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Philadelphia Traffic Court is one step closer to extinction

The threat does not deter candidates: 27 have filed for three openings in Tuesday's primary elections.

PHILADELPHIA Traffic Court is closer to extinction after just one Democrat voted yesterday to save the controversial agency.

The state House's Judiciary Committee voted to approve two pieces of legislation designed to abolish the court.

The full House will now consider the two bills, passed unanimously by the state Senate in February, just days after nine current or former Traffic Court judges were charged in a huge scheme to fix tickets as political favors.

One of the bills, sponsored by Senate Majority Leader Dominic Pileggi, a Delaware County Republican, eliminates three vacant Traffic Court seats for which candidates are competing in Tuesday's primary election.

The second bill folds Traffic Court's duties into Municipal Court, where appointed hearing examiners would handle cases.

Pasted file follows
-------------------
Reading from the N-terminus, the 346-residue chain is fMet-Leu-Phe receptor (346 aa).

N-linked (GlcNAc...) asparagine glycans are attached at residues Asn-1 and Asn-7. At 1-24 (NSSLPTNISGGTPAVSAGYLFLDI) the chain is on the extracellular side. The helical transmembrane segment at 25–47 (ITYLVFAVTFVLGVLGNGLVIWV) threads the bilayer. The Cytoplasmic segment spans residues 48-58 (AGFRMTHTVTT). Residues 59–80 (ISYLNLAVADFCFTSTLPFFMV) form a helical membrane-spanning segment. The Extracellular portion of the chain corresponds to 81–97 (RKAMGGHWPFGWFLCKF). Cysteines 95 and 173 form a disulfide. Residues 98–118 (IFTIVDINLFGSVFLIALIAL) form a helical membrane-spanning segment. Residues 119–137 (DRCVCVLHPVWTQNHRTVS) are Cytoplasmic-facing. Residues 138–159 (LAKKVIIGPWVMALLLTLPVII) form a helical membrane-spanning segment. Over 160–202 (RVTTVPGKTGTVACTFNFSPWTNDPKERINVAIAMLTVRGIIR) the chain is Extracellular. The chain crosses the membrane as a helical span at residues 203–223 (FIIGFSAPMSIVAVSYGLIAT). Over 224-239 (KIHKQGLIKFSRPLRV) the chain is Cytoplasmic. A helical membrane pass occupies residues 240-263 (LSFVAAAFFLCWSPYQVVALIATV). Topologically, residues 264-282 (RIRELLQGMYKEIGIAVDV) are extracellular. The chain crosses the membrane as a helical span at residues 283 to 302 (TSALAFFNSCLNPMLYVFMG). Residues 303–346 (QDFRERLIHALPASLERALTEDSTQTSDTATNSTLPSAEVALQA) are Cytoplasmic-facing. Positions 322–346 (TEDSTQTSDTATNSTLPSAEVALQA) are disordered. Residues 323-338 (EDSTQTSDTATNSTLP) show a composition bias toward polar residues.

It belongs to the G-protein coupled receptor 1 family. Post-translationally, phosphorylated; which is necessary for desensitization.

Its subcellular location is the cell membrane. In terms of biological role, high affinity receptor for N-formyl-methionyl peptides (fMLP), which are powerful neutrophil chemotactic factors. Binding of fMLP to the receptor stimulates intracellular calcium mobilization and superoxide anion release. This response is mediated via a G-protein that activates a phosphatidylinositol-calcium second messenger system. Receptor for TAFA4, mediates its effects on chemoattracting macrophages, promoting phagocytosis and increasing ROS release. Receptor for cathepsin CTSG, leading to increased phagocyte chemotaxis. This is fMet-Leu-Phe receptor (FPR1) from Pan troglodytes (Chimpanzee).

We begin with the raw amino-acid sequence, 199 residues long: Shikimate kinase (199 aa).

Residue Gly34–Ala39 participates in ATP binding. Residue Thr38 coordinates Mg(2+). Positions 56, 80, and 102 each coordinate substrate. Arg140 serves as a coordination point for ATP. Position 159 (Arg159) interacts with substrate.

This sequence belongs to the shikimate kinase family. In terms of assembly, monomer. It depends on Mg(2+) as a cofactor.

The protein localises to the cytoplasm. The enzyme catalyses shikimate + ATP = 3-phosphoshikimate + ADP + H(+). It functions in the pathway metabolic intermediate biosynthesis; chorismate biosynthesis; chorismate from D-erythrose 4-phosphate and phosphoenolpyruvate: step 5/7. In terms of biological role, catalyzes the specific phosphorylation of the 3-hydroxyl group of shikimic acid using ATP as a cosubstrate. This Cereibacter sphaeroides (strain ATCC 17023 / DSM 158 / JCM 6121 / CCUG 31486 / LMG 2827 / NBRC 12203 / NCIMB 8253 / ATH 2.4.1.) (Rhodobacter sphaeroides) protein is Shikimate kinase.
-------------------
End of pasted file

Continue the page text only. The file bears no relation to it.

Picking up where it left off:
That bill, amended in the Judiciary Committee to add two new Municipal Court judges in Philadelphia, requires a statewide ballot referendum to alter the Pennsylvania Constitution.

The vote on both bills was 24-1, with state Rep. Vanessa Lowery Brown of Philadelphia voting no. Brown later said the judicial system should be allowed to sort out the criminal cases against the Traffic Court judges.

"I don't understand why you have to abolish a whole court system just because people were doing wrong," Brown said. "You get people in there who can do the right thing and hold them accountable. I just don't get it."

The push to abolish Traffic Court did little this year to discourage interest in the job, which pays $91,052 a year. There are 25 Democrats and two Republicans on Tuesday's ballot for the three vacant positions. A candidate does not have to be a lawyer to become a Traffic Court judge.